Management at Galway Airport have said they have received “positive indications” that the Department of Transport may provide funding for the facility in the coming year.
The Carnmore airport received a major boost last week, when Galway County Council committed to providing €50,000 in funding during its budget deliberations. The money was set aside on the condition that Galway City Council also contribute €50,000 and the Department of Transport match the local authority funding with a €100,000 grant.
The move was cautiously welcomed by management at the airport, which has been under considerable strain in recent times amid efforts to secure an ongoing revenue stream.
Michael Coyle of Galway Chamber, which is a major stakeholder in the airport, said funding to continue operations at the airport was “a work in progress, it’s not guaranteed”, adding that the first major hurdle was obtaining €50,000 from Galway City Council.
“There were some recent positive comments from city councillors but, unfortunately, in their decision making, there was so specific provision made for the airport,” he said.
If this vital funding were in place, Mr Coyle said he was optimistic that the Department would match the funding, as it had previously challenged the facility to confirm local support.
“We have had indications in discussions we have had with the Minister. There’s a suggestion there that perhaps he might provide further funding and we have conveyed the recent developments through [Fine Gael] Deputy Brian Walsh,” he explained.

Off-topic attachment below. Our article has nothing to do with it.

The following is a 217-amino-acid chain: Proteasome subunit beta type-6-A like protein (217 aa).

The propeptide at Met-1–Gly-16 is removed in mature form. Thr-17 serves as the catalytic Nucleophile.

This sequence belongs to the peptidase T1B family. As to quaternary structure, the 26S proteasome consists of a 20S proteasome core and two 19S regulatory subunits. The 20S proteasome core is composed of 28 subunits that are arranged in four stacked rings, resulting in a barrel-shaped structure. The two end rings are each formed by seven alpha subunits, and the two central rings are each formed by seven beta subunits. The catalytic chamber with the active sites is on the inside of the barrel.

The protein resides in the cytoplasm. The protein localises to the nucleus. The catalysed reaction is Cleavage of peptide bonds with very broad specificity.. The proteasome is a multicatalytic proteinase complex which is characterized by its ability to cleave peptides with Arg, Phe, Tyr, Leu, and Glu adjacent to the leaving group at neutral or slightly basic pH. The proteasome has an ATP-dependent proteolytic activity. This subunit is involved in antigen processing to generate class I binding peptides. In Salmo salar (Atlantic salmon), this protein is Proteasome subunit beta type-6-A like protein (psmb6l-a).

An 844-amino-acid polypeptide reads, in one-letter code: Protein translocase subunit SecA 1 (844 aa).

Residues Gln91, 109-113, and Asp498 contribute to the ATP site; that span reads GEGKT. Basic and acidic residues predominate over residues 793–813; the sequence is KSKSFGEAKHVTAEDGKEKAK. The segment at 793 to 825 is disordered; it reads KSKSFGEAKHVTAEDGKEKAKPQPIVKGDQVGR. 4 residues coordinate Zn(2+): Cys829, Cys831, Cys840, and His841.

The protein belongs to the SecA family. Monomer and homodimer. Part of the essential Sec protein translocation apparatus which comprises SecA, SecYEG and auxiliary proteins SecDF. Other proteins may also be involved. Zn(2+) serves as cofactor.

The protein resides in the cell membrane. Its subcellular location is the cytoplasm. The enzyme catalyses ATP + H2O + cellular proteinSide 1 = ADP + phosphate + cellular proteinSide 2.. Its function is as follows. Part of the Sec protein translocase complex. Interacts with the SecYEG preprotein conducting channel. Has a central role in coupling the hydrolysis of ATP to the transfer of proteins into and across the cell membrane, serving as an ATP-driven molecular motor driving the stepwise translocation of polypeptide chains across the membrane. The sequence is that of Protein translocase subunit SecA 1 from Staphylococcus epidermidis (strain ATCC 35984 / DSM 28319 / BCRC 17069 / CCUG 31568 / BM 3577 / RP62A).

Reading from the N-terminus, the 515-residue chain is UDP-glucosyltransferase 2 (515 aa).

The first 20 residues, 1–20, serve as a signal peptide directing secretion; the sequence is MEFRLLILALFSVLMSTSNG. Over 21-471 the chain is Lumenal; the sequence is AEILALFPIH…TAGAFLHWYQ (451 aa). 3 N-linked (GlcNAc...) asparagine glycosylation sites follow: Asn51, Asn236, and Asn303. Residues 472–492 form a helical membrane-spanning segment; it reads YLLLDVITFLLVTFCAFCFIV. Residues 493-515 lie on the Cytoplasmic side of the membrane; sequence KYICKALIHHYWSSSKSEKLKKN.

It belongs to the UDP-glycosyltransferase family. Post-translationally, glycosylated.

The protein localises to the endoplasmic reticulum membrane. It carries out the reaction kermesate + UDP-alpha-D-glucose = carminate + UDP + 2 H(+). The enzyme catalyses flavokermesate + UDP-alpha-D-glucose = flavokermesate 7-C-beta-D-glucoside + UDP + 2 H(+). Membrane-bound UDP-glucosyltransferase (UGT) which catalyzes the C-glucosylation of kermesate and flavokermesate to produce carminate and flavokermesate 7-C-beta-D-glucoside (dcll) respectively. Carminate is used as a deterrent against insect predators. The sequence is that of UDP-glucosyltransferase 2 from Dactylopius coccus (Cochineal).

“We would hope that Deputy Walsh would be able to work on that and show Minister Varadkar that both councils are supportive but I can’t speculate as to what the outcome of that conversation would be.”
Another condition of the County Council funding is understood to be that Galway Airport can demonstrate that it can raise a sum of €500,000 to cover its operating costs over the course of the year and Mr Coyle said there are numerous plans in train at the present time.
These are believed to include the creation of a Park and Ride facility for the city and the rental of hangars at the Carnmore base.
Management are believed to be in ongoing discussions with Bank of Ireland over lifeline funding for the airport, which the bank has been providing on a month-to-month basis for the past year.
The airport was previously plunged into chaos when the bank seized €1.1 million from its accounts in February, leaving the facility unable to pay redundancy payments to a number of staff. The situation was eventually settled and the employees paid in full after an 11-day sit-in at the airport.
No commercial flights are currently in operation at Galway Airport but it continues to be used for charters by local multinational companies and for medical emergency flights.